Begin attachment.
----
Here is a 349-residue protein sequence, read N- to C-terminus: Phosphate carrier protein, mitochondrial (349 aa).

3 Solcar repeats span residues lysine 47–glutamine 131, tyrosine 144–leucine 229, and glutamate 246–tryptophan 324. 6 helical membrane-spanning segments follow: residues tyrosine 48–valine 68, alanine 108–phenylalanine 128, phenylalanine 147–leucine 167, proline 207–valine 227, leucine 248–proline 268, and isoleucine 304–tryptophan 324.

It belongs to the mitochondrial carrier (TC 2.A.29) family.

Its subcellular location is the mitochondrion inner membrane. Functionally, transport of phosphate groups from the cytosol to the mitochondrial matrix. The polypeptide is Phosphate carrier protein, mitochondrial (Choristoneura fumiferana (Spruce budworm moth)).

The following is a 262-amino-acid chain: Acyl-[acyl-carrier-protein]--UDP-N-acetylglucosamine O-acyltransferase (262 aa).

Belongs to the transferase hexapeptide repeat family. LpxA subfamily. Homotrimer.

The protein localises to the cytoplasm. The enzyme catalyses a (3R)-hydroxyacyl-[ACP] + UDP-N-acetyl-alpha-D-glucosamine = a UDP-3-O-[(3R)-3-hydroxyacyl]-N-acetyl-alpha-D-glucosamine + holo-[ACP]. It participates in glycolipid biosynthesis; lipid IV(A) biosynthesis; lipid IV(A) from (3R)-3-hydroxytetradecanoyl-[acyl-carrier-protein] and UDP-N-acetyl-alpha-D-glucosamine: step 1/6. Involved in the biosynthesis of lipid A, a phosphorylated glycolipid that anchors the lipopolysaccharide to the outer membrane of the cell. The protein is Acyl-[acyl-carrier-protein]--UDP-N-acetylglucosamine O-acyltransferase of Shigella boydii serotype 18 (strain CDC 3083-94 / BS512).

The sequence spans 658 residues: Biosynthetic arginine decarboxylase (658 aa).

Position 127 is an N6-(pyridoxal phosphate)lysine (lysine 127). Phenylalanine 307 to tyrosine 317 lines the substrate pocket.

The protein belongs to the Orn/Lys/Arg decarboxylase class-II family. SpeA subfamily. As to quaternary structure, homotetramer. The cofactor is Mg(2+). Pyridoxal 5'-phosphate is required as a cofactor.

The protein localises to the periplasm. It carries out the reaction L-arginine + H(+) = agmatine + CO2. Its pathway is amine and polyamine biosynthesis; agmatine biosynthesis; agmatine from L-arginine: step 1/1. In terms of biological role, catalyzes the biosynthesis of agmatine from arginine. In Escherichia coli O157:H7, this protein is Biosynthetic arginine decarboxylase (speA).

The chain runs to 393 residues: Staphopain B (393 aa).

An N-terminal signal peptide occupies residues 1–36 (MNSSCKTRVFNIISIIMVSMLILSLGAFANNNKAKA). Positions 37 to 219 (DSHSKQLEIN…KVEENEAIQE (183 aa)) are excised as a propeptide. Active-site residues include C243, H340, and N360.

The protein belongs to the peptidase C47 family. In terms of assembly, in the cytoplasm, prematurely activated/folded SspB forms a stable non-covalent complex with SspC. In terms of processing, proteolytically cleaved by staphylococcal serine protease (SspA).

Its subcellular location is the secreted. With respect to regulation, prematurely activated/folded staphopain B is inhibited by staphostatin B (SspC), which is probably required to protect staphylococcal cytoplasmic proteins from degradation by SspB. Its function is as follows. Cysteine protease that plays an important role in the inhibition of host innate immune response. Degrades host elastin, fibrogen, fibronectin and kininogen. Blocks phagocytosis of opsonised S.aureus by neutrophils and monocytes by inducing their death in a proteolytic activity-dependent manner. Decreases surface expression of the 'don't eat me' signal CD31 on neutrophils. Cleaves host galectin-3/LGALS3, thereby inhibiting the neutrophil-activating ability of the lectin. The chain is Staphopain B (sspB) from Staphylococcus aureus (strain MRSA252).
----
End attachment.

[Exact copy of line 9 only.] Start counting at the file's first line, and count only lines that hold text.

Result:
Position 127 is an N6-(pyridoxal phosphate)lysine (lysine 127). Phenylalanine 307 to tyrosine 317 lines the substrate pocket.